In the session of 1885 he moved that in the opinion of the House the portrait should not be allowed to remain in the Senate conidor. In his remarks on his motion he said that Sir David was virtually pronouncing his own eulogy, that every man with proper instincts must regard it as a simple outrage on common decency, that it was evidence of the honorable genteman’s inordinate vanity.
“What are we to do with this work?” he asked. It had been suggested, he said, to cut the painting in two and put the handsome legs in another frame, and in this manner the size of the frames would be uniform with those of former Speakers. If he had to choose between the two, he would select the portrait of the legs since they were shapely and reaily the best part of the man.
DURING his speech he was called to order twice for making unfounded charges against the leader of the House md Sir David. Senator Alexander would nave been glad to let the matterdrop t here, nut several members insisted on a vote. Ct was practically unanimous, Mr. Alexinder being the only member to vote for Ms own motion. Sir David asked to be îxcused from recording his. The other ifty-two senators voted “Non-content.”
One would imagine that such an emphatic expression of the feeling of the House would put an end to the incident—and it did for a time. In the session of 1888, however, Senator Alexander returned to the attack. He gave the following notice of motion:—
“That he will call attention to the extraordinary painting of the Hon. Sir David Lewis Macpherson placed in the corridors of the Senate, which is not calculated to increase the respect for him while it is very damaging to the reputation of the Senate permitting such an unseemly departure from the usual size of Speakers’ portraits.”
Next day when the doors were opened a suspiciously large crowd entered the galleries and a number of press reporters occupied the seats outside the Bar. When Senator Alexander rose to make his motion Senator Abbott (afterwards Sir John Abbott) who was Leader of the House called attention to the fact that it was out of order, an opinion in which Senator Miller, an authority on parliamentary procedure, concurred. There were cries of, “Withdraw, withdraw.” This Senator Alexander refused to do, and the Speaker ruled the motion out of order. “God help the Senate: what is it coming to?” said the disappointed senator as he left the Chamber.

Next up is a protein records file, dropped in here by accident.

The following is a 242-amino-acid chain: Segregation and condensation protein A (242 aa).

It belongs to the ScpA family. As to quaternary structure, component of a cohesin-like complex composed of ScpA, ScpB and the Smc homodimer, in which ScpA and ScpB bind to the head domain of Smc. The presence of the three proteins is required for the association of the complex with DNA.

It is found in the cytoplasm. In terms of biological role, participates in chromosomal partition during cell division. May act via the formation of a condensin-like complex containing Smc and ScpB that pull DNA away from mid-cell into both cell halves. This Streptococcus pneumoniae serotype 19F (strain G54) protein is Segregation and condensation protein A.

When the Parliament Building was destroyed by fire in 1915 all the paintings in the Senate were saved and stored away until the new building was ready for occupation, when they were put in their appropriate places in the corridors of the Upper House—all but Sir David’s. No place could be found for his with the portraits of the other Speakers. Even in the corridors of the flat above there were only two spaces large enough for such a big canvas and these two were needed for the portraits of King George and his Queen. Finally, it was hung in a committee room which is locked the greater part of the year, and during sessions is only occasionally used
This was not the only occasion on which Senator Alexander’s carefully-laid plans to obtain the co-operation of the press in his attacks on his three hated colleagues were frustrated. Once he gave notice of a motion to appoint a select committee to inquire into and report on the “disposition of the remaining assets of the Bank of Upper Canada.” Therewas a conspicuously large attendance of newspapermen when the order was called and Senator Alexander rose to submit his motion. Before he could begin his address, however, Senator Abbott rose and said he had observed during the session, and it was a matter of history in connection with the Senate, that motions of this description had on more than one occasion been made, apparently with a view of placing upon record charges against gentlemen whom all held in the highest respect and esteem and of causing circulation of those charges by means of reports of the debates. Such facilities should not be given, and he therefore called attention to the fact that there were strangers in the Chamber.
The Sergeant-at-Arms was instructed to expel the “strangers” and, in company with the disappointed newspapermen, we retired.
(The second and concluding article will appear in the June 1 issue.)